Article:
Purpose: It has long been suspected that a family history of pilonidal sinus disease may predispose to higher disease incidence. The influence of family history on recurrence rate has not been investigated. The purpose of this study was to evaluate the recurrence rate in patients with both a personal and a family history of pilonidal sinus disease.
Methods: A standardized telephone interview was used to retrospectively study 578 patients who underwent primary surgery between 1980 and 1996. Differences concerning the long-term recurrence rate between patients with a positive or negative family history were analyzed using Kaplan-Meier statistics.
Results: Sixty-eight of 578 patients (12%) had a positive family history with first-degree relatives, in which 28 brothers and 25 fathers were similarly involved. The long-term recurrence rate was significantly elevated when family history was positive (35% vs. 22% after 15 years and 52% vs. 28% after 25 years; P = 0.02). The long-term recurrence rate was elevated if surgery was needed at a younger age (P = 0.03). The body mass index measured at time of admission for surgery did not seem to have any negative influence on recurrence rates (P = 0.31). Although a positive family history predisposes a person to earlier onset of disease, recurrences occur within 5.1 +/- 6.2 years (mean +/- standard deviation) in patients with a positive family history and within 5.3 +/- 5.2 years in patients with a negative family history (P = 0.95).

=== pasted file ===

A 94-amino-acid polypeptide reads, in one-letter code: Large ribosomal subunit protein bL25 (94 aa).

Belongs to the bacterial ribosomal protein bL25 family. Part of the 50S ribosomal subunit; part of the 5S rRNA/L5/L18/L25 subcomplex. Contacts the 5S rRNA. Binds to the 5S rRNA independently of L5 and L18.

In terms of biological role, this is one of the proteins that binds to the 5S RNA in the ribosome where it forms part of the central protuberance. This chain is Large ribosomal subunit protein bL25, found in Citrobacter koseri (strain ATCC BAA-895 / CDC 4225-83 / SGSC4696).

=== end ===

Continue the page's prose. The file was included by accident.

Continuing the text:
Conclusion: Patients with a positive family history need closer surgical monitoring because primary disease will manifest earlier. A remarkable long-term recurrence rate exceeding 50% after 25 years places a much higher disease burden on patients with a positive family history. All available interventions known to reduce recurrence rate should be applied to this group of patients.